Ezekiel 25–32 contains some of the most virulent speeches directed against Judah's neighboring nations. Some scholars emphasize that the destruction of the nations in chapters 25–32 means the upcoming salvation of God’s people. Other scholars presuppose that the nations are judged by a separate moral standard and render the judgment executed upon the nations irrelevant to that upon Judah. In this study, Lydia Lee postulates a third way to perceive the rhetorical roles of the nations in Ezekiel 25–32. Unraveling the intricate connections between the oracles against the nations and those against Judah, Lydia Lee argues that Ezekiel 25–32 contains a daring message directed not only against the foreign nations, but also against Judah's land, temple, and nation. Lee places Ezekiel 25–32 in a broader context, considering how samples of its early reception within the prophetic book affirm or transform the bleak message about the oblique judgment for the house of Judah.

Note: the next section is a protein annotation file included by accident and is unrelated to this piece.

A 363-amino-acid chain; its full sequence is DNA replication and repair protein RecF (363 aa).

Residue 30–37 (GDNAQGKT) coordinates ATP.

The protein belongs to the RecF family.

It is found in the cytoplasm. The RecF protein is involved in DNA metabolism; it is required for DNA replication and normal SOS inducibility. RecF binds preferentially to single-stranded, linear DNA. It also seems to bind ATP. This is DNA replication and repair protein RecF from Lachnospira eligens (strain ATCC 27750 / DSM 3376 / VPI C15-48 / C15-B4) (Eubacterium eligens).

- Materials that addresses the historical roles of various nations with Judah for students of Hebrew Bible
- Critique of widespread assumptions about the absolute antagonism between the nations and the kingdom of Judah in Ezekiel
- Exploration of the commonalities between Judah and the surrounding nations
Lydia Lee is a postdoctoral research fellow at the North-West University (Potchefstroom Campus) in South Africa. Her articles have appeared in Journal for the Study of the Old Testament, Revue de Qumran, and Zeitschrift für die alttestamentliche Wissenschaft .
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